Can the Father Refuse DNA Paternity Testing?
The alleged father of a child does have the right to refuse a court-ordered DNA test.  However, he will experience legal consequences for doing so. DNA testing is typically considered a civil lawsuit, which the judge uses to force the alleged father to submit to at a court-approved facility.

If the alleged father refuses to take the test at this point, he can be held in contempt of court.  This can lead to legal consequences such as fines and criminal charges. If a paternity suit gets filed, the court won’t necessarily force the alleged father to have a paternity test right away. First, it will review the facts of the situation. If there’s enough information to warrant a paternity test, the court will issue the order.

How Accurate is a DNA Paternity Test?
If you are able to get a sample directly from the father, as is the case with simple buccal cheek swabs, these tests can have up to 99.9999% accuracy.

DNA tests are powerful tools when determining paternity in divorce and related custody or child support cases.  They help women identify biological fathers, and alleged fathers prove they are not biological fathers.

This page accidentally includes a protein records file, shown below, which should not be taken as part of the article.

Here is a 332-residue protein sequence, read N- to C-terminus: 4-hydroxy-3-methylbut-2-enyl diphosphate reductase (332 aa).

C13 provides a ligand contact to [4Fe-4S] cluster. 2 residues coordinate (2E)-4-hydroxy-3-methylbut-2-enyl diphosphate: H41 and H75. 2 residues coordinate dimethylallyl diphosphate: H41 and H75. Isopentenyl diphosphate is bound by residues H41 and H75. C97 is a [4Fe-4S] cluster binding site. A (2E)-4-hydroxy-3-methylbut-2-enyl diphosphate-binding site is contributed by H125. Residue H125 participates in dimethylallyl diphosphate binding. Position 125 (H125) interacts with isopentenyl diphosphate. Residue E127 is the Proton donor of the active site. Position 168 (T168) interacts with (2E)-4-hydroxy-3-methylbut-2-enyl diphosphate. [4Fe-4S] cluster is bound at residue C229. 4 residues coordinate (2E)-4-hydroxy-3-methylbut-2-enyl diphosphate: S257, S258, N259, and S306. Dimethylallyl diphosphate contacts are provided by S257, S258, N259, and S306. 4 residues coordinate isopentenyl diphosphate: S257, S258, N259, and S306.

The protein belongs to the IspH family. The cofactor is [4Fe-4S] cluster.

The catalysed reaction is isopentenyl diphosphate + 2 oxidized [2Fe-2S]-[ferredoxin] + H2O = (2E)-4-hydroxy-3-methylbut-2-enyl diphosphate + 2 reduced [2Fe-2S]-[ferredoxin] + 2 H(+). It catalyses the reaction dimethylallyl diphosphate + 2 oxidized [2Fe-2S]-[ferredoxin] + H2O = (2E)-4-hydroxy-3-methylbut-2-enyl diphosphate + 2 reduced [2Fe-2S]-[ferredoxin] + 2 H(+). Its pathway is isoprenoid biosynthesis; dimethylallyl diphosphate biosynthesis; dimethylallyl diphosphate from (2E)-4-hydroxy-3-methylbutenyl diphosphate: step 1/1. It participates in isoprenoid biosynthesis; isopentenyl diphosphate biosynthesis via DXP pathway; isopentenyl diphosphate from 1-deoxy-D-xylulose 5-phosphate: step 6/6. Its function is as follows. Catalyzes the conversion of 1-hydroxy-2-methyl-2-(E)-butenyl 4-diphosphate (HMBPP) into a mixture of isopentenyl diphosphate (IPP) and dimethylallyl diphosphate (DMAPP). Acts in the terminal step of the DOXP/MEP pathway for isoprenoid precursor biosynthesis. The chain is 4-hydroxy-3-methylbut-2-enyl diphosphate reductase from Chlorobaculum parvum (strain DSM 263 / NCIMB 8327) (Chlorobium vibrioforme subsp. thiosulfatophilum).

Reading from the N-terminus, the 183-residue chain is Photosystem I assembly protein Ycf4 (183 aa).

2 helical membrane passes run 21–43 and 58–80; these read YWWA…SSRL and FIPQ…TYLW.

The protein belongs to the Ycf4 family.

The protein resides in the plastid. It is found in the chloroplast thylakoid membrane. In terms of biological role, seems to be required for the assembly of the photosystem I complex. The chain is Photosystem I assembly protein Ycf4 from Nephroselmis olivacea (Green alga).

What matters most is how the samples are collected. They must follow the chain-of-custody process.  When being tested, mothers and named fathers must present a valid ID, sign the Chain of Custody authorization, and their samples must be securely attached to their ID. It’s worth repeating but if DNA samples are collected without the knowledge of the other party that makes the test invalid in court.

Can You Contest the Results of a Potentially Falsified DNA Test?
In some cases, even accurate DNA test results can be contested.  There are a few situations where this can happen:

  • If the result is believed to be fraudulent
  • In cases where the alleged father proves he is infertile
  • Clear evidence is available showing someone has tampered with the lab results

How Many DNA Tests Are Done Each Year?
In 2006, the National Institutes of Health conducted a study that showed 300,000 paternity tests are performed each year in the United States.  Since then, however, that number has grown steadily, climbing to 400,000, according to the New York Times.  The latter article also notes that men who question whether they are the biological father of the child they’re raising are in fact not the biological father about 30% of the time. Thirty percent is a high number.

The AABB has found that number has surged to 500,000.  Most of these tests are requested by child support agencies. The bottom line:  paternity tests are a useful tool for proving paternity in divorces and other legal cases.  If you are trying to determine paternity, just make sure you have the results collected legally by using a Chain of Custody.